Listen to KID NewsRadio’s interview with Idaho Public Charter School Commission Director Tamara Baysinger
IDAHO FALLS, Idaho ー The Idaho Public Charter School Commission is recommending an east Idaho charter school’s charter for renewal provided the school can meet certain conditions.
Members of the Idaho Public Charter School Commission met with staff members at both Blackfoot Charter Community Learning Center and Bingham Academy following allegations of financial mismanagement.
“Some former board members of one of the schools came to us expressing a variety of concerns that were important for us as the school’s authorizer to look into to discover whether or not they were grounded, in fact and needed to be addressed,” Tamara Baysinger, Director of the Idaho Public Charter School Commission, told KID NewsRadio. “We worked with the schools over the course of a couple of months to look through a variety of documents to determine whether or not those issues were founded. We followed up with a visit to the schools last week and spoke with the boards of each. They were very responsive and eager to chat with us about what was and wasn’t a matter of concern and really expressed willingness to deal with the issues that were identified.”
Some of the identified concerns, according to a letter Baysinger sent both schools following the commission’s visit, involve improving how financial transactions are documented.
“Implementation of stronger internal controls and operational practices will help you better manage BCCLC’s expenditures and protect the interests of all parties, including students, employees, taxpayers, and the school itself,” according to the letter. “Because the school has lacked strong internal controls in the past, the Public Charter School Commission will be contracting with an independent forensic auditor to review BCCLC’s use of public funds.”
While both schools faced allegations, Baysinger said the investigation also happened to coincide with the BCCLC’s scheduled charter renewal. As part of the renewal process, which occurs every five years for public charter schools, the Attorney General issues a renewal recommendation letter and this has caused some confusion and concern with some who have followed the investigation into the allegations.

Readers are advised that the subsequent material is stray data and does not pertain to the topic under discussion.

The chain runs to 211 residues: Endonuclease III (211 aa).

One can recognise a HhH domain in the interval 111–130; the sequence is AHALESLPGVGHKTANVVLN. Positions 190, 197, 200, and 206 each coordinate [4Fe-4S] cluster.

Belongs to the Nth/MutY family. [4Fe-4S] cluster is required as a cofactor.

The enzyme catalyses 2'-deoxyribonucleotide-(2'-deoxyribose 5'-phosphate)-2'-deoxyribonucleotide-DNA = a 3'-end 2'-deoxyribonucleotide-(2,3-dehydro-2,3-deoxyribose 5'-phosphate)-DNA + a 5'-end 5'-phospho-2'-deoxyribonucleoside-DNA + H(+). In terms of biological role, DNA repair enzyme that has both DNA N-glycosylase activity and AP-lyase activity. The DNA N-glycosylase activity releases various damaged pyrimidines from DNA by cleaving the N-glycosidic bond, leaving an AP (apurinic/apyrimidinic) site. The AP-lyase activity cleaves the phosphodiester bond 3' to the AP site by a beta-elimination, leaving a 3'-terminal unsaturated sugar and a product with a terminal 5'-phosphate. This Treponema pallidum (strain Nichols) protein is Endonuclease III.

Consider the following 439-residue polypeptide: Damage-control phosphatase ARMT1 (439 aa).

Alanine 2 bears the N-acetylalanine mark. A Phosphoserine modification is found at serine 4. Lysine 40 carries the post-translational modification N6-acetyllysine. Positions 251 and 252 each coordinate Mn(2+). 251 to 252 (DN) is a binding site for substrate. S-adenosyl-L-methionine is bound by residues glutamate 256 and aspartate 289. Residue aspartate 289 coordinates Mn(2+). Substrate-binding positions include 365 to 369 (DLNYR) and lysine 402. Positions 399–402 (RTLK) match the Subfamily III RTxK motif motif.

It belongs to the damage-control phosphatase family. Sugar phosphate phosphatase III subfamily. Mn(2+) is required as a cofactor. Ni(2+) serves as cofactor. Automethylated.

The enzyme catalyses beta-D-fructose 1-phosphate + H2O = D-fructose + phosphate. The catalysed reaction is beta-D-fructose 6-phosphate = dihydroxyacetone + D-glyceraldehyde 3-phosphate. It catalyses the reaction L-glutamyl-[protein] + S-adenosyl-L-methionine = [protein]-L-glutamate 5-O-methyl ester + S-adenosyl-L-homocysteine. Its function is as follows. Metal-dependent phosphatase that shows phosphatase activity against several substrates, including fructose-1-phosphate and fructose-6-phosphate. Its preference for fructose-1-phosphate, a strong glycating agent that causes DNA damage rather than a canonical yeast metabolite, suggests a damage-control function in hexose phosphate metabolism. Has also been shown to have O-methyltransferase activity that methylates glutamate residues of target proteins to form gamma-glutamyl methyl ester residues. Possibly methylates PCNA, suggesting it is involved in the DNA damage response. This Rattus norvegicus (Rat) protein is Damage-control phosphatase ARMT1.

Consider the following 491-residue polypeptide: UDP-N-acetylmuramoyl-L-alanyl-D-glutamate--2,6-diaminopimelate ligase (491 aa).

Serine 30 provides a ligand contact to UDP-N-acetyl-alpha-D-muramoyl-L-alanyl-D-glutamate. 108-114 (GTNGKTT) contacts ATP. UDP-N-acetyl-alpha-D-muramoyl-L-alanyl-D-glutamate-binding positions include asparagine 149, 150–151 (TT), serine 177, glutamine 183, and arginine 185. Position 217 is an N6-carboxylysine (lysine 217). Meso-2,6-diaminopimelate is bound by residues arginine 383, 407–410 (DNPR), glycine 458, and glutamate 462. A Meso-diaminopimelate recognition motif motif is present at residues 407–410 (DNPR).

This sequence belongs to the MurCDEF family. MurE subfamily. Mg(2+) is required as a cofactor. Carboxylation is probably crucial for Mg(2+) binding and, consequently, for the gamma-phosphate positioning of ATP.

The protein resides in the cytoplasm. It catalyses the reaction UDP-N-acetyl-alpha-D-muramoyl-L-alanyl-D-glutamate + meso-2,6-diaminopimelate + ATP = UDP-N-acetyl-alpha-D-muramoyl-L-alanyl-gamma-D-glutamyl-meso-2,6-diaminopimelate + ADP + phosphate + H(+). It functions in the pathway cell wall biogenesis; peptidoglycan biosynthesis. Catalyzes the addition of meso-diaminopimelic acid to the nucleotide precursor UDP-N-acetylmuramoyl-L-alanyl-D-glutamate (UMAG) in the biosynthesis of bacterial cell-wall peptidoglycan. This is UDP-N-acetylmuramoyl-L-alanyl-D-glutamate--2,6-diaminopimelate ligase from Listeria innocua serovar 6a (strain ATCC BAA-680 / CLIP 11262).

“When our staff sends out a renewal recommendation to any school, that letter comes through our deputy attorney general who serves as counsel to the Public Charter School Commission. That’s typical for any state agency,” Baysinger said. “The reason for that is simply because it is a formal legal process. So, any school, regardless of anything else that might be going on would get that kind of a letter with our recommendation from the Attorney General’s office. So, there’s nothing out of the ordinary there. The AG’s office has not been involved with this investigation into these allegations against the school.”
Additionally, the investigation and the conditions for renewal are not indications of potentially closing doors at the schools, Baysinger said. Both schools eagerly agreed to work with the commission to come back into compliance.
“No immediate action is going to take place,” Baysinger said. “Employees don’t need to be worried about their jobs. Families don’t need to be worried about where their child is going to be going to school next week. If there is something systemically wrong with the school, there is a potential for eventually the authorizer to non-renew the charter and close that school. But, that is a not a common occurrence and it’s certainly not something that wouldn’t happen without many months of warning.”
Investigating allegations like those facing BCCLC and Bingham Academy, Baysinger said, are no different than investigating claims against a traditional public school. BCCLC is receiving a recommendation for renewal, and both schools have been given a pathway to remedy the issues identified by the commission.
“We are recommending that the charter be renewed with certain conditions for necessary improvement,” Baysinger said. “We’ll be working with the boards of both schools to help them implement those changes and hopefully both of them will come out as stronger, better schools as a result.”
Read both letters from the Idaho Public Charter School Commission to Blackfoot Charter Community Learning Center and Bingham Academy: